Historical provenance and contemporary relevance – what’s behind the Ginninderry name
While the Ginninderry name is now well known across the Capital Region, its origins and meaning may not be. Here we explore both and uncover some interesting stories around its historical use along the way.
In 2015, the name Ginninderry was chosen following two years of research and consultation with the project’s People and Place Group (PPG), a forum of key local stakeholders. The team also worked closely with the Australian National University, the Australian Institute of Aboriginal and Torres Strait Islander Studies and the local First Nations community to ensure all available linguistic records were considered.
Ginninderry is derived from a First Nations word meaning ’sparkling’ or ‘throwing out little rays of light’. It symbolises the creek that flows through the district and is a fitting acknowledgment of both the area’s First Nations and European heritage.
The first written record of the word Gininin-ginin-derry was circa 1829 on an First Nations king plate bearing the name of John Langdon and inscription ‘Mickey King of Gin and Gin and Derry’. King plates (also called breastplates) were a form of regalia used in pre-Federation Australia by colonial authorities to recognise those they perceived to be local First Nations leaders. John Langdon was the holder of land on Ginninderra Creek at that time.
The next record of the word Ginninderry was in a letter to the Surveyor-General on 6 June 1829, where [surveyor] Dixon mentioned that Mr Docker traced the ‘Ginningderry Creek’ from the Murrumbidgee River to its rise. (Gillespie 1992: 8)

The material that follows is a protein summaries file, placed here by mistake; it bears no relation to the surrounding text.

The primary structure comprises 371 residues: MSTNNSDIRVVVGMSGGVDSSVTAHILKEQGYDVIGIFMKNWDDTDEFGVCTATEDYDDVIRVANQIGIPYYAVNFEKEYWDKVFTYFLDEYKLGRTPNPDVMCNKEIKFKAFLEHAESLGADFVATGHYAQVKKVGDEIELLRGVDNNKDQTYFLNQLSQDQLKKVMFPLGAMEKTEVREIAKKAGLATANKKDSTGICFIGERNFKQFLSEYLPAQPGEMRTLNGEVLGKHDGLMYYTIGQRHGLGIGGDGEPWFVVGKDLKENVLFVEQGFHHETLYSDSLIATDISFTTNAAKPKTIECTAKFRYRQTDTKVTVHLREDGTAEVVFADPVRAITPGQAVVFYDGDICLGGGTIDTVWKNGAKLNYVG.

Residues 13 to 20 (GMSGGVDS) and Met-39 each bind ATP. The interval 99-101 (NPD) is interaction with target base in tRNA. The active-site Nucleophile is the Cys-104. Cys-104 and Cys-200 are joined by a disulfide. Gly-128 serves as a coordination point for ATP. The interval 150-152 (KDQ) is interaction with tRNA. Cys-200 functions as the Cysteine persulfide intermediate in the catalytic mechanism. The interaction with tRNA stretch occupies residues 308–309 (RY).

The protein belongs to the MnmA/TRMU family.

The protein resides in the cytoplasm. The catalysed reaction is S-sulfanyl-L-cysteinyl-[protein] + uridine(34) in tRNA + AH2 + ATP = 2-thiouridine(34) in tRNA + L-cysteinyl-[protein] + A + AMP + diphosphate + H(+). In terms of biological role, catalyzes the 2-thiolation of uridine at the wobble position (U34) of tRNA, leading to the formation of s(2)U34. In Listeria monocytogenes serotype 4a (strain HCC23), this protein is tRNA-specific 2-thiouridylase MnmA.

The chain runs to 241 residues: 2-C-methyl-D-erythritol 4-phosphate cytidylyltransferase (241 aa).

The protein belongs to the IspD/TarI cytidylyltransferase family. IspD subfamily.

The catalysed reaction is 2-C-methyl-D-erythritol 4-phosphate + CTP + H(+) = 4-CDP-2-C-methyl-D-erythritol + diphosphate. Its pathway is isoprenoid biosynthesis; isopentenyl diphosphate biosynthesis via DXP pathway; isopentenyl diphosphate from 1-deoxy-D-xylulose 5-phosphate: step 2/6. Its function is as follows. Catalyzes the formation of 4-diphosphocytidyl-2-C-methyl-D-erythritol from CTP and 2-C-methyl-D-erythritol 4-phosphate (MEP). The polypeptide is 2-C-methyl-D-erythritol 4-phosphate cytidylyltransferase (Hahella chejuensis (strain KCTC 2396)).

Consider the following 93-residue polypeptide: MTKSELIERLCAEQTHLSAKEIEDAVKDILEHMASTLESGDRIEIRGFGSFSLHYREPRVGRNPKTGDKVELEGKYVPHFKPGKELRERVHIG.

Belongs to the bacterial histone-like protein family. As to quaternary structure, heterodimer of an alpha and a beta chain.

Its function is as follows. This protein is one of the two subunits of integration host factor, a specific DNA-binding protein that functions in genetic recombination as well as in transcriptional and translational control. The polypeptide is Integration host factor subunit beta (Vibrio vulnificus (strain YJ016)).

Along with several other records, references to Ginninderry can be found in newspapers as early as 1839. In the late 19th century, the district was well thought of for horse breeding, while the Goulburn Herald in May 1898 reported the Ginninderry cricket team had failed to overcome its Gundaroo rivals.
Ginninderry has had various recorded iterations over time including Ginnin-ginin-derry, Gingininderra and the more commonly used Ginninderra.
These first known spellings provide evidence that the surveyors made a judgement, pronouncing the ‘y’ as a short ‘i’ sound.
The compilation of historical records highlights there were long and short versions of Ginninderra with fluctuations between the word ending in ‘y’, ‘a’ and ‘ing’.
A key part of the work was the development of a spelling system that suits the Ngunnawal language. In this system ‘Ginninderry’ would be written as ‘Djinindirri’, although many spellings may change as deeper insights into the language are gained.
While the community’s suburb names Strathnairn and Macnamara represent individual neighbourhoods, Ginninderry will holistically pay tribute to the area’s First Nations and European heritage forevermore.